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Organ Donation

Organ Donation

Saving a life is paramount in Jewish law, but organ donation is much more complex than signing a donor card.

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The Jewish position on organ donation is as complex as the issue of life and death, because it derives directly from the Jewish perspective on the sanctity of life and the role that our physical existence plays in the advancement of our spiritual selves.

On the one hand, we have a sacred obligation to preserve human life (pikuah nefesh).This is an overriding principle in Jewish law -- so important that almost any other law can be broken for this reason.For example, we can break Shabbat to drive an injured person to the hospital.

We can break Shabbat to drive to the hospital; we can eat pork if we are starving in the desert.

On the other hand, Jewish law prohibits desecration of a dead body (nivul hamet). A dead person's body, since it once housed the holy soul, is to be treated with the utmost respect. Every part of the body must be buried -- which is why you see the heart-wrenching images of religious Jews dutifully going around after a terrorist bombing, scraping up pieces of flesh and blood for burial.

How do we resolve these two principles?

To Save a Life

Organ donation is permitted in the case when an organ is needed for a specific, immediate transplant.

In such a case, it is a great mitzvah for a Jew to donate organs to save another person's life.

It is forbidden to simply donate to an "organ bank," where there is no specific, immediate recipient.

Organ donation is not necessarily limited to dead people: Someone who can afford to spare a kidney, for example, may donate one to someone in need.

Yet in consideration of the prohibition against desecrating the body, it is forbidden to simply donate to an "organ bank," where there is no specific, immediate recipient.

Furthermore, it is also forbidden to donate for general medical research or for students to dismember in medical school.

Caution Required

Even when there is a specific, immediate transplant, there is need for caution, because oftentimes in order to obtain organs as fresh as possible, a doctor will remove the organ before the patient is actually "dead" according to Jewish law.

The doctor is therefore effectively killing the patient, which is, of course, forbidden.

The bottom line is that each case is different. A myriad of considerations in halacha must be reviewed. So before going ahead with any procedure, consult with a rabbi well-versed in Talmud and Jewish law. It is clearly not as simple as blankly signing an organ donation card.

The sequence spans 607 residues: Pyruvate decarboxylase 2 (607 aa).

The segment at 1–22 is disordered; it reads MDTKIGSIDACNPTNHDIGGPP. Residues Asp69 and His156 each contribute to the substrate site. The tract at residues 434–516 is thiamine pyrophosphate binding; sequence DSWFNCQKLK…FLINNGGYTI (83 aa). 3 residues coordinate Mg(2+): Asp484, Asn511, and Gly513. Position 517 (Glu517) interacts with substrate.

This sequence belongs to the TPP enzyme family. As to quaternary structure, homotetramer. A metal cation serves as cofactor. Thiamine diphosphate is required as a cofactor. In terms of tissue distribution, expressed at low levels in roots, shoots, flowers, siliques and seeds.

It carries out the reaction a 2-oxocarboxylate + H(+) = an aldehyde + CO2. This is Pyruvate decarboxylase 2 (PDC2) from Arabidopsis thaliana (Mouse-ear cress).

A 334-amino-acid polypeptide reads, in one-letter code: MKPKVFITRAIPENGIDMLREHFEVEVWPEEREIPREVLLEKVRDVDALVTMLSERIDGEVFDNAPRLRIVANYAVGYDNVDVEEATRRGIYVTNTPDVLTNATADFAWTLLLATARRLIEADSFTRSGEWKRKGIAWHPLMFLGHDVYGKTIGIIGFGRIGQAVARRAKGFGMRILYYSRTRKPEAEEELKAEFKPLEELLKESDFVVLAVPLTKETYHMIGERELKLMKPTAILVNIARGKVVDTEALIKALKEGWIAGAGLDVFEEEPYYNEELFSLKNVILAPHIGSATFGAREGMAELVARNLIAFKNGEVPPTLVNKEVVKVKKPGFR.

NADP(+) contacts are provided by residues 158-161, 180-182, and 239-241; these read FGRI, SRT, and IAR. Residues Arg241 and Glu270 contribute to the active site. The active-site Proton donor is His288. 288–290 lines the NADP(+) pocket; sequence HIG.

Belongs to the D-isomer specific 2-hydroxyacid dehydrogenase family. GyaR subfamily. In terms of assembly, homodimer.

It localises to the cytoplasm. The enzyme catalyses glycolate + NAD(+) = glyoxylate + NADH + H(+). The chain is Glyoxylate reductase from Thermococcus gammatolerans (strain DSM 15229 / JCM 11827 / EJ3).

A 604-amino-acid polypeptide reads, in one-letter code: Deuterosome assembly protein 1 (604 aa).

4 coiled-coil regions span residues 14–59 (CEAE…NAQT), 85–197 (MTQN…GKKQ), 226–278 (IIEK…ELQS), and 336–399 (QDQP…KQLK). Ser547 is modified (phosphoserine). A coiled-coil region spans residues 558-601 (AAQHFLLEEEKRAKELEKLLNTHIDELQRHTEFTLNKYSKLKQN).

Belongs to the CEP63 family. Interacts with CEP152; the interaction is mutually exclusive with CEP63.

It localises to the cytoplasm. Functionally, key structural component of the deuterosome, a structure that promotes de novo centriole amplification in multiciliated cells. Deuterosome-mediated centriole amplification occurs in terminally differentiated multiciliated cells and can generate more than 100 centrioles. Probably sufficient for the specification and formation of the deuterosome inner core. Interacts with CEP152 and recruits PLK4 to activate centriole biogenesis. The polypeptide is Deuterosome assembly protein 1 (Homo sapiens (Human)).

Sources:

Rabbi Yechezkel Landau - Noda BeYehudah II, Yoreh Deah 210
Rabbi Moshe Feinstein - Igrot Moshe, Yoreh Deah II, 174
Dayan Weiss - Minchat Yitzchak V, 7
Rabbi Eliezer Waldenberg - Tzitz Eliezer X, 25

Further information:

Institute for Jewish Medical Ethics in San Francisco (800-258-4427)
"Judaism and Healing" by Rabbi J. David Bleich (Ktav Publishing 1981)

Published: January 23, 2000


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Visitor Comments: 8

(8) Rebekah Arsenault, August 11, 2009 3:02 PM

Misconception

It is misleading to say that donating your organs to an organ recovery organization is not the same thing as providing organs to someone in immediate need. Donated organs are used as quickly as possible; they are not "stored" for future use. 18 people a day die while waiting for a transplant. If that doesn't qualify as an immediate need, I don't know what does.

(7) Debbie, April 25, 2009 3:33 PM

donation

THis is very helpful information. My mother in law died from kidney disease. I tried to donate, but was not a match. I agree with Jewish traditions and think donating kidneys and bone marrow is such a mitzvah. I wish I could have saved my mother in law. However, I feel that people should go with what they feel is best. After all, a mitzvah is a mitzvah- whether is is done when you are alive or not. THis is a very complicated issue.

(6) Camille, January 17, 2008 8:38 PM

patients are dead before organ donation

I do not know the definition of death in Jewish law, but I do know that it is illegal in the US to harvest organs unless a patient is brain dead.

(5) Anonymous, January 19, 2006 12:00 AM

Did you respond to this comment .please forward if you have

Ted Feder, 6/13/2001
Organ Donation
Last week, the whole world read that organs from an Israeli Arab (here in Brazil, the news said from a Palestinian)were donated by his family to Jews that needed the organs. Today, a famous Jewish music star passed away, after being run over by a motorcycle on Monday evening while jogging, and the local radio stations said that he would not be buried in the Jewish cemetery, because Jews are against organ donation, and as his family did donate his organs, he was to be buried elsewhere. The comparison of these two situations made me feel very bad: we can receive and cannot give. Your explanation is clear, but apparently the solution is complicated. Why then receive if I cannot give?

(4) s.t., March 26, 2004 12:00 AM

I myself have never donated an organ but I work at the hospital in the icu and I see so many patients come in that have touched my life and it is sad to see them go if they have not recieved there transplants on time I always tell myself not get attached but I always end up geting my heart beoken.

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